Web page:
The Differences

The differences between operational and performance auditing, and compliance and financial auditing, are shown in Table 1. The real difference is that operational and performance auditing will genuinely add value and seek to improve the bottom line of an organization. Compliance and financial auditing cannot make this assertion, since their focus is generally on whether things are being done in accordance with legislation, regulations, policies, and procedures. Important though this aspect may be, it is unlikely to have the same improvement objective as operational and performance auditing.

Table 1. Differences between operational and performance auditing, and compliance and financial auditing. (Source: The State Audit of the United Arab Emirates)

Operational and performance auditing Compliance and financial auditing
Purpose Does performance meet the 3Es? Is there compliance?
Focus The organization and its objectives Accounting transactions
Academic base Economics, political science, sociology, etc. Accounting
Methods Methods vary from audit to audit Standardized methods
Assessment criteria Unique for each audit Standardized criteria
Reports Varying format Standardized format

Economy, Efficiency, and Effectiveness

What are we seeking to achieve by using performance and operational auditing? The aim is to find out whether business operations are being managed in an economic, efficient, and effective manner; whether procedures for promoting and monitoring the 3Es are adequate; and, importantly, whether improvements can be made.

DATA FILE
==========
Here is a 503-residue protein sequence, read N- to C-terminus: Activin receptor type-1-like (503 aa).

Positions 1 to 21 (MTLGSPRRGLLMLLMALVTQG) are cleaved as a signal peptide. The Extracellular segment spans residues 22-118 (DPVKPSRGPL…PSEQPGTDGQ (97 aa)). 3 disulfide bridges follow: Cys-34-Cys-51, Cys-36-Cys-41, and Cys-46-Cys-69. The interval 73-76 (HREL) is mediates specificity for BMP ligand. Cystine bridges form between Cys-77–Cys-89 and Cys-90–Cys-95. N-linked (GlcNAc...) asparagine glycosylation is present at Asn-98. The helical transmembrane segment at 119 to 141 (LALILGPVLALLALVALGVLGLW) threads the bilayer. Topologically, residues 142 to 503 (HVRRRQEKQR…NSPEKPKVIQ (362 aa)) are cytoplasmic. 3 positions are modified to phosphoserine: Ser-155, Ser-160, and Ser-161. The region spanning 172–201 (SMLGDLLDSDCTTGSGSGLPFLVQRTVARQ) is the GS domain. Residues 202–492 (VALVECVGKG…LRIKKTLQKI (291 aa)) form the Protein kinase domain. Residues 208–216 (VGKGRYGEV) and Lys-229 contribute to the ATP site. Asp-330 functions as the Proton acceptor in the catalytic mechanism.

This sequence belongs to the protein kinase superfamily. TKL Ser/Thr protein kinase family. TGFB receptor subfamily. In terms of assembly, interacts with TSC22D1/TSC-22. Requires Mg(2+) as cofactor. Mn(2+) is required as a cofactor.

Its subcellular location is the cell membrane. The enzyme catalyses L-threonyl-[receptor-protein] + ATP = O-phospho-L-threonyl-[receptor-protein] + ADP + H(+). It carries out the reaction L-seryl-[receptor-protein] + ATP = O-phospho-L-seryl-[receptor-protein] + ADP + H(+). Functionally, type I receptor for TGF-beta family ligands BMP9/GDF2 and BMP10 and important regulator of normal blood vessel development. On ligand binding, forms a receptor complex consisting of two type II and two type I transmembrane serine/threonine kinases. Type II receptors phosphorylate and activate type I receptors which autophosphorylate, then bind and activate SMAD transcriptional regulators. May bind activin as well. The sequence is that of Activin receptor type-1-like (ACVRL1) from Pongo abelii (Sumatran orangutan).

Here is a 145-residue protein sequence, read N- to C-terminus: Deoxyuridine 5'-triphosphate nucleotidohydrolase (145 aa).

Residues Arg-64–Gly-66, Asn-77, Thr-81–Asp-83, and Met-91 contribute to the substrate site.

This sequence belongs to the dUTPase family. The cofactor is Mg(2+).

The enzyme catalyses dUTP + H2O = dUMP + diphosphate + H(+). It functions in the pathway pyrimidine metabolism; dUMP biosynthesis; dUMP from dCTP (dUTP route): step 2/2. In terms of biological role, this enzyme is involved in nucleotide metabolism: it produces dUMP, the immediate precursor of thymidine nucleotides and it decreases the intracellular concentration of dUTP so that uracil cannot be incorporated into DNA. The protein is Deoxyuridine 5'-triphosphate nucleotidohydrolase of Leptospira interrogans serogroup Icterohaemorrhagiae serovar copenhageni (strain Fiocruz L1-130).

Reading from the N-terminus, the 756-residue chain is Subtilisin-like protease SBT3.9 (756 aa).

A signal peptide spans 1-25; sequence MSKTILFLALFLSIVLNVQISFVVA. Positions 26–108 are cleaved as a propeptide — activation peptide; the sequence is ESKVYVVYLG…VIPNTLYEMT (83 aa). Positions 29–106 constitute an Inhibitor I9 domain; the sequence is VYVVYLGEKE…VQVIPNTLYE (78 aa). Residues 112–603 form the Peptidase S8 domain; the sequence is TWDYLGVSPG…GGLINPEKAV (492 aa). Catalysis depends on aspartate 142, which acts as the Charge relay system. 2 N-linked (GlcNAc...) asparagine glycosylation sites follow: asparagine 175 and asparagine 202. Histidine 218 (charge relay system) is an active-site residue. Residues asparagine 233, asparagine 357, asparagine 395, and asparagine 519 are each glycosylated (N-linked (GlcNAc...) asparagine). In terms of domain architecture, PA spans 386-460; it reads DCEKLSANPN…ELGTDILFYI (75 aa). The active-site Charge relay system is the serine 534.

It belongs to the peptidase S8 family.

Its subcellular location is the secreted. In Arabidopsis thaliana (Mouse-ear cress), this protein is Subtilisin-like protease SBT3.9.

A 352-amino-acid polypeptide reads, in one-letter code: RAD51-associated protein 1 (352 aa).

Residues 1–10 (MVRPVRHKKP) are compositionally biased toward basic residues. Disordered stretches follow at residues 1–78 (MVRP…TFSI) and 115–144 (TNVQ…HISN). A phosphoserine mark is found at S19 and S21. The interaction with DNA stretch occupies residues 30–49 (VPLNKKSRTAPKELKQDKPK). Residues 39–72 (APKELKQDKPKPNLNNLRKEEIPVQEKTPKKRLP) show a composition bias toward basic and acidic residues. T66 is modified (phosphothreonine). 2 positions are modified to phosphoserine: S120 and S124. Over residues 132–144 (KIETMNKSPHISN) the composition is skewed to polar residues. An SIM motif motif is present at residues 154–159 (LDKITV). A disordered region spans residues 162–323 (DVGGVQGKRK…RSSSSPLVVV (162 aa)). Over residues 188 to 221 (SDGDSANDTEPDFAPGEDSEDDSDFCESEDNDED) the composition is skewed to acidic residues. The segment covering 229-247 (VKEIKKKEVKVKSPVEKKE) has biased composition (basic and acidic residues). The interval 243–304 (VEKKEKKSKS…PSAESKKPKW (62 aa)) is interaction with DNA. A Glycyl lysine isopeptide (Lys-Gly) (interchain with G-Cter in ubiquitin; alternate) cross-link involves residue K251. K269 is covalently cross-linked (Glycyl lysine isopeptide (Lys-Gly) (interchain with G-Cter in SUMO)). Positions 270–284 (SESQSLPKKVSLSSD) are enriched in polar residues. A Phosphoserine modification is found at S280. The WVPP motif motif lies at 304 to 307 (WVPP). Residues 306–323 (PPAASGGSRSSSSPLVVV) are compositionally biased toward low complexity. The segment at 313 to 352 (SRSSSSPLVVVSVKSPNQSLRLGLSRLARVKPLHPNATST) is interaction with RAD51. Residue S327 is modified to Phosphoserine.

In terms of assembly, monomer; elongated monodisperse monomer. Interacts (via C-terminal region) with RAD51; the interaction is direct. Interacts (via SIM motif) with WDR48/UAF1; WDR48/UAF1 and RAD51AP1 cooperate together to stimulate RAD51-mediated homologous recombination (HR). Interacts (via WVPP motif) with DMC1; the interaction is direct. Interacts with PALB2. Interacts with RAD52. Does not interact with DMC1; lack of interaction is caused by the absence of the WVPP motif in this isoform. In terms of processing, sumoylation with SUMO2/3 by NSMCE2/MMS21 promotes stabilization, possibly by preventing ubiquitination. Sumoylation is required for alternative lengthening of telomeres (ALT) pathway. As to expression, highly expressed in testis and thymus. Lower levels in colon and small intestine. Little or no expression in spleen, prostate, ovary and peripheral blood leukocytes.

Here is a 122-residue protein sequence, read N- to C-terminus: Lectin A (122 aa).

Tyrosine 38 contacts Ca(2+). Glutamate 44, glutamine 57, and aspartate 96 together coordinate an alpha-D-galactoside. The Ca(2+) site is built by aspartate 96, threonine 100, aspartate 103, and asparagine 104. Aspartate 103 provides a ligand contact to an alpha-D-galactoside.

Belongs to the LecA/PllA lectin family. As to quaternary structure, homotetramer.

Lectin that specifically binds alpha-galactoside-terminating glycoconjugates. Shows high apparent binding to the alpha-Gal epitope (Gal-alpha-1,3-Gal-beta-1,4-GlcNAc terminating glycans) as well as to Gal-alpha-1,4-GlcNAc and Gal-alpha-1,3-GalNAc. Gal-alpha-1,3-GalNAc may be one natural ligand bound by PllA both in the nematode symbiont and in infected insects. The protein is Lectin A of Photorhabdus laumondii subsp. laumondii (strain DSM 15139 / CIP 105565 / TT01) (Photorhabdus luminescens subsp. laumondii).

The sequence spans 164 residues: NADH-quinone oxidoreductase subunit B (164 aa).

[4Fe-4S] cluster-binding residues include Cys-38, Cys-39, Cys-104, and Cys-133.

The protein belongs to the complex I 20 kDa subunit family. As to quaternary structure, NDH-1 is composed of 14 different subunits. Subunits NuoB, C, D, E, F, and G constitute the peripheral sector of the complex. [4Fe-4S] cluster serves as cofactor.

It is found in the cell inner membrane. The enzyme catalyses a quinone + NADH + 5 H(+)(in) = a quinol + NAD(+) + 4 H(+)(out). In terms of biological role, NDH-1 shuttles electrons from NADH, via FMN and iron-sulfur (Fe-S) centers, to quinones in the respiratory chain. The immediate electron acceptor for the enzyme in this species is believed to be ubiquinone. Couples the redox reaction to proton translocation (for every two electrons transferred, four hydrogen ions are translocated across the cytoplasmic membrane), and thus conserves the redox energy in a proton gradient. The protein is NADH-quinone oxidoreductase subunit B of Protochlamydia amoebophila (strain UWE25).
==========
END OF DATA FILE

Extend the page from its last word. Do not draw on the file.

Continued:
Economy is concerned with minimizing the cost of resources used (people, materials, equipment, etc.), having regard to the appropriate quality required: i.e., keeping the cost of inputs low without compromising quality. An example could be where healthcare supplies or services of a specific quality are purchased at the best possible price.

Efficiency is concerned with the relationship between goods and services produced (outputs) and the resources used to produce them (inputs): i.e., getting the most from available resources. An example could be where the cost of providing healthcare has been reduced over time. Efficiency is about “doing things right.”

Effectiveness is concerned with achieving predetermined objectives (specifically planned achievements) and having the actual impact (output achieved) compared with the intended impact (objective): i.e., achieving the predetermined objective. An example could be where disease rates have fallen as a result of the healthcare provided. Effectiveness is about “doing the right things.”

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Further reading


  • Reding, K. F., P. J. Sobel, U. L. Anderson, M. J. Head, S. Ramamoorti, and M. Salamasick, with C. Riddle. Internal Auditing: Assurance and Consulting Services. Orlando, FL: IIA Research Foundation, 2007.
  • Sawyer, L. B., M. A. Dittenhofer, J. H. Scheiner, and Lawrence B. Sawyer, with A. Graham, and P. Makosz. Sawyer’s Internal Auditing. 5th ed. Orlando, FL: IIA Research Foundation, 2003.


  • Institute of Internal Auditors (IIA). “International standards for the professional practice of internal auditing.” Orlando, FL: IIA. Available from:


Training Courses and Postgraduate Qualifications: